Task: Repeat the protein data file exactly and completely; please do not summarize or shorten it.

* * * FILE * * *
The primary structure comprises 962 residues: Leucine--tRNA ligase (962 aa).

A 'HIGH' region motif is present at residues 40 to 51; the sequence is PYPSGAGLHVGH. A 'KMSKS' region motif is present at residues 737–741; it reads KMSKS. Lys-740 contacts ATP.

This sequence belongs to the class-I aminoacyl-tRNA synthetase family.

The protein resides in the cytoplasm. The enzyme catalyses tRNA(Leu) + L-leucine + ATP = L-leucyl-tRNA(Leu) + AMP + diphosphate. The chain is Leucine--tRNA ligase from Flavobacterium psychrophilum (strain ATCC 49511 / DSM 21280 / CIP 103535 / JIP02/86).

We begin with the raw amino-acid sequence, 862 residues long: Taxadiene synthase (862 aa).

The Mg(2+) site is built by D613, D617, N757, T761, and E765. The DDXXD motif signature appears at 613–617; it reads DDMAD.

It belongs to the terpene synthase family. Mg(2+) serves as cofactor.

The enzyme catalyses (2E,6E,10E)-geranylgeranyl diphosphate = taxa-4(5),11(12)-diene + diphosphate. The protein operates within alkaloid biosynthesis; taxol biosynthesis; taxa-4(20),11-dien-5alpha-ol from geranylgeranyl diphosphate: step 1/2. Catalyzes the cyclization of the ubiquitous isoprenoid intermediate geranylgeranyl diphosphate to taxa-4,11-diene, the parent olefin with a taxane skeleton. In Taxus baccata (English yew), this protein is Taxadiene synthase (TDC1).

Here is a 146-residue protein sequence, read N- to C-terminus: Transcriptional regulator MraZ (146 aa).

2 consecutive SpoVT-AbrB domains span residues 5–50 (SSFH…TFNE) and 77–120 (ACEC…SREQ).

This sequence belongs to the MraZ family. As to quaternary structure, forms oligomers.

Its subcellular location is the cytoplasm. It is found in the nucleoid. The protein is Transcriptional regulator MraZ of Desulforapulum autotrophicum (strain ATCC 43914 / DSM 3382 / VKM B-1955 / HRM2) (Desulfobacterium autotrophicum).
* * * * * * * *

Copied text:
The primary structure comprises 962 residues: Leucine--tRNA ligase (962 aa).

A 'HIGH' region motif is present at residues 40 to 51; the sequence is PYPSGAGLHVGH. A 'KMSKS' region motif is present at residues 737–741; it reads KMSKS. Lys-740 contacts ATP.

This sequence belongs to the class-I aminoacyl-tRNA synthetase family.

The protein resides in the cytoplasm. The enzyme catalyses tRNA(Leu) + L-leucine + ATP = L-leucyl-tRNA(Leu) + AMP + diphosphate. The chain is Leucine--tRNA ligase from Flavobacterium psychrophilum (strain ATCC 49511 / DSM 21280 / CIP 103535 / JIP02/86).

We begin with the raw amino-acid sequence, 862 residues long: Taxadiene synthase (862 aa).

The Mg(2+) site is built by D613, D617, N757, T761, and E765. The DDXXD motif signature appears at 613–617; it reads DDMAD.

It belongs to the terpene synthase family. Mg(2+) serves as cofactor.

The enzyme catalyses (2E,6E,10E)-geranylgeranyl diphosphate = taxa-4(5),11(12)-diene + diphosphate. The protein operates within alkaloid biosynthesis; taxol biosynthesis; taxa-4(20),11-dien-5alpha-ol from geranylgeranyl diphosphate: step 1/2. Catalyzes the cyclization of the ubiquitous isoprenoid intermediate geranylgeranyl diphosphate to taxa-4,11-diene, the parent olefin with a taxane skeleton. In Taxus baccata (English yew), this protein is Taxadiene synthase (TDC1).

Here is a 146-residue protein sequence, read N- to C-terminus: Transcriptional regulator MraZ (146 aa).

2 consecutive SpoVT-AbrB domains span residues 5–50 (SSFH…TFNE) and 77–120 (ACEC…SREQ).

This sequence belongs to the MraZ family. As to quaternary structure, forms oligomers.

Its subcellular location is the cytoplasm. It is found in the nucleoid. The protein is Transcriptional regulator MraZ of Desulforapulum autotrophicum (strain ATCC 43914 / DSM 3382 / VKM B-1955 / HRM2) (Desulfobacterium autotrophicum).